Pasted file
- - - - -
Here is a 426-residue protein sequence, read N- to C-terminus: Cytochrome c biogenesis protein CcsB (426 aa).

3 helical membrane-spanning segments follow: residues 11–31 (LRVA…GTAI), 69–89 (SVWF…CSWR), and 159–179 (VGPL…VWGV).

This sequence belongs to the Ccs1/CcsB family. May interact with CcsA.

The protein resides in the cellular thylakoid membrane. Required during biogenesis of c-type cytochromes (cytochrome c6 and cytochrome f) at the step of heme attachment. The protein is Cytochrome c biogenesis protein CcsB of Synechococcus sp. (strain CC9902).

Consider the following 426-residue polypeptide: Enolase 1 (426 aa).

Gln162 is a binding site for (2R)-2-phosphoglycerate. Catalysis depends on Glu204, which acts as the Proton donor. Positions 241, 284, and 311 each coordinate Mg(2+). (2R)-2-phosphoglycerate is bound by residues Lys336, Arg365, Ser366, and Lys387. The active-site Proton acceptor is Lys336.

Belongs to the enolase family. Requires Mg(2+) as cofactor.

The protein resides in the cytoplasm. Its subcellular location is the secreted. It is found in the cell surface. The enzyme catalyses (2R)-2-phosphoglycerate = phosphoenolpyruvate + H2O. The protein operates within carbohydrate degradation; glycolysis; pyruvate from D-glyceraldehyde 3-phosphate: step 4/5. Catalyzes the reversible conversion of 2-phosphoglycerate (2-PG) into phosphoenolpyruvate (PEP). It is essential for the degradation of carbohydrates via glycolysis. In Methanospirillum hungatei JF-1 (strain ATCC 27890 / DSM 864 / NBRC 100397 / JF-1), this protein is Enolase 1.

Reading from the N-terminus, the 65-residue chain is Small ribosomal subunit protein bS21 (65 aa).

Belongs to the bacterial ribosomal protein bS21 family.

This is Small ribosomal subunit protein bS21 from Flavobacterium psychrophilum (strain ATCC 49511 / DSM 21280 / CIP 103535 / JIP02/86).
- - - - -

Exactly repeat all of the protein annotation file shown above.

Here is a 426-residue protein sequence, read N- to C-terminus: Cytochrome c biogenesis protein CcsB (426 aa).

3 helical membrane-spanning segments follow: residues 11–31 (LRVA…GTAI), 69–89 (SVWF…CSWR), and 159–179 (VGPL…VWGV).

This sequence belongs to the Ccs1/CcsB family. May interact with CcsA.

The protein resides in the cellular thylakoid membrane. Required during biogenesis of c-type cytochromes (cytochrome c6 and cytochrome f) at the step of heme attachment. The protein is Cytochrome c biogenesis protein CcsB of Synechococcus sp. (strain CC9902).

Consider the following 426-residue polypeptide: Enolase 1 (426 aa).

Gln162 is a binding site for (2R)-2-phosphoglycerate. Catalysis depends on Glu204, which acts as the Proton donor. Positions 241, 284, and 311 each coordinate Mg(2+). (2R)-2-phosphoglycerate is bound by residues Lys336, Arg365, Ser366, and Lys387. The active-site Proton acceptor is Lys336.

Belongs to the enolase family. Requires Mg(2+) as cofactor.

The protein resides in the cytoplasm. Its subcellular location is the secreted. It is found in the cell surface. The enzyme catalyses (2R)-2-phosphoglycerate = phosphoenolpyruvate + H2O. The protein operates within carbohydrate degradation; glycolysis; pyruvate from D-glyceraldehyde 3-phosphate: step 4/5. Catalyzes the reversible conversion of 2-phosphoglycerate (2-PG) into phosphoenolpyruvate (PEP). It is essential for the degradation of carbohydrates via glycolysis. In Methanospirillum hungatei JF-1 (strain ATCC 27890 / DSM 864 / NBRC 100397 / JF-1), this protein is Enolase 1.

Reading from the N-terminus, the 65-residue chain is Small ribosomal subunit protein bS21 (65 aa).

Belongs to the bacterial ribosomal protein bS21 family.

This is Small ribosomal subunit protein bS21 from Flavobacterium psychrophilum (strain ATCC 49511 / DSM 21280 / CIP 103535 / JIP02/86).